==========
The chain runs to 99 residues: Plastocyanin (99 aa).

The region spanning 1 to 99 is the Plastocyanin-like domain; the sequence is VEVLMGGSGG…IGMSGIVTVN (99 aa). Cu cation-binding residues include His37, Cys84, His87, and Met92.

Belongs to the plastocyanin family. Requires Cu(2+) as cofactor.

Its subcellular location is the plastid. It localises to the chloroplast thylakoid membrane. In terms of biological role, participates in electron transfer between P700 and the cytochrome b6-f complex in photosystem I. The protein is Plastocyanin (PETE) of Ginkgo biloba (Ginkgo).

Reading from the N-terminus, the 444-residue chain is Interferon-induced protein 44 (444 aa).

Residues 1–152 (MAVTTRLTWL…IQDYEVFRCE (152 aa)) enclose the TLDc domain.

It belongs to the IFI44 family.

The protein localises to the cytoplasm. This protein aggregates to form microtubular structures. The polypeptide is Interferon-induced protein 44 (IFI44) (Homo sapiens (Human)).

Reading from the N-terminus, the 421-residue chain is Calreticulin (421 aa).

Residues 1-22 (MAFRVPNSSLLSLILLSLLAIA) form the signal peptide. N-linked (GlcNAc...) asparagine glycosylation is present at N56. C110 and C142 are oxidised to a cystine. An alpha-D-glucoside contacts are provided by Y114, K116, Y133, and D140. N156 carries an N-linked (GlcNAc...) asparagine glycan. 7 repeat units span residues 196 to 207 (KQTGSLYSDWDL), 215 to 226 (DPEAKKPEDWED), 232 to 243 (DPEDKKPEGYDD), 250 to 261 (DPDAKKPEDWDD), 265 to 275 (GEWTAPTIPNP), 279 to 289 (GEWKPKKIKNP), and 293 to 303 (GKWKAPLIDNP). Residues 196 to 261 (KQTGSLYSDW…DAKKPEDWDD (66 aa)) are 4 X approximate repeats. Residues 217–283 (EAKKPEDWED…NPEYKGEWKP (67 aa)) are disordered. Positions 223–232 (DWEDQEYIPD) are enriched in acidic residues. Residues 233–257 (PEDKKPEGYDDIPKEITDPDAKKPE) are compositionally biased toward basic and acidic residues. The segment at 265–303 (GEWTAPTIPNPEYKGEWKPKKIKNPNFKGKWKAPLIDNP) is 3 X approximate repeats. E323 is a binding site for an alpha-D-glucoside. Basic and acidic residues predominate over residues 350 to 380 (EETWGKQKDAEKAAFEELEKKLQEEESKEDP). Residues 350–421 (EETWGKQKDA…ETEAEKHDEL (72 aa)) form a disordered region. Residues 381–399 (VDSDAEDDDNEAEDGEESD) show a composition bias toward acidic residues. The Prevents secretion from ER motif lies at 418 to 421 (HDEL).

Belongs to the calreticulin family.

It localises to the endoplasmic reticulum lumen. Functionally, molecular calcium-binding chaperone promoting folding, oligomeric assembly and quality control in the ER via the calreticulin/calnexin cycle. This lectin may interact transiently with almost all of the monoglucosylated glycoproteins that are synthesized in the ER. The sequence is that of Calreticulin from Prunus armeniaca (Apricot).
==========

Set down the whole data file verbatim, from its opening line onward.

The chain runs to 99 residues: Plastocyanin (99 aa).

The region spanning 1 to 99 is the Plastocyanin-like domain; the sequence is VEVLMGGSGG…IGMSGIVTVN (99 aa). Cu cation-binding residues include His37, Cys84, His87, and Met92.

Belongs to the plastocyanin family. Requires Cu(2+) as cofactor.

Its subcellular location is the plastid. It localises to the chloroplast thylakoid membrane. In terms of biological role, participates in electron transfer between P700 and the cytochrome b6-f complex in photosystem I. The protein is Plastocyanin (PETE) of Ginkgo biloba (Ginkgo).

Reading from the N-terminus, the 444-residue chain is Interferon-induced protein 44 (444 aa).

Residues 1–152 (MAVTTRLTWL…IQDYEVFRCE (152 aa)) enclose the TLDc domain.

It belongs to the IFI44 family.

The protein localises to the cytoplasm. This protein aggregates to form microtubular structures. The polypeptide is Interferon-induced protein 44 (IFI44) (Homo sapiens (Human)).

Reading from the N-terminus, the 421-residue chain is Calreticulin (421 aa).

Residues 1-22 (MAFRVPNSSLLSLILLSLLAIA) form the signal peptide. N-linked (GlcNAc...) asparagine glycosylation is present at N56. C110 and C142 are oxidised to a cystine. An alpha-D-glucoside contacts are provided by Y114, K116, Y133, and D140. N156 carries an N-linked (GlcNAc...) asparagine glycan. 7 repeat units span residues 196 to 207 (KQTGSLYSDWDL), 215 to 226 (DPEAKKPEDWED), 232 to 243 (DPEDKKPEGYDD), 250 to 261 (DPDAKKPEDWDD), 265 to 275 (GEWTAPTIPNP), 279 to 289 (GEWKPKKIKNP), and 293 to 303 (GKWKAPLIDNP). Residues 196 to 261 (KQTGSLYSDW…DAKKPEDWDD (66 aa)) are 4 X approximate repeats. Residues 217–283 (EAKKPEDWED…NPEYKGEWKP (67 aa)) are disordered. Positions 223–232 (DWEDQEYIPD) are enriched in acidic residues. Residues 233–257 (PEDKKPEGYDDIPKEITDPDAKKPE) are compositionally biased toward basic and acidic residues. The segment at 265–303 (GEWTAPTIPNPEYKGEWKPKKIKNPNFKGKWKAPLIDNP) is 3 X approximate repeats. E323 is a binding site for an alpha-D-glucoside. Basic and acidic residues predominate over residues 350 to 380 (EETWGKQKDAEKAAFEELEKKLQEEESKEDP). Residues 350–421 (EETWGKQKDA…ETEAEKHDEL (72 aa)) form a disordered region. Residues 381–399 (VDSDAEDDDNEAEDGEESD) show a composition bias toward acidic residues. The Prevents secretion from ER motif lies at 418 to 421 (HDEL).

Belongs to the calreticulin family.

It localises to the endoplasmic reticulum lumen. Functionally, molecular calcium-binding chaperone promoting folding, oligomeric assembly and quality control in the ER via the calreticulin/calnexin cycle. This lectin may interact transiently with almost all of the monoglucosylated glycoproteins that are synthesized in the ER. The sequence is that of Calreticulin from Prunus armeniaca (Apricot).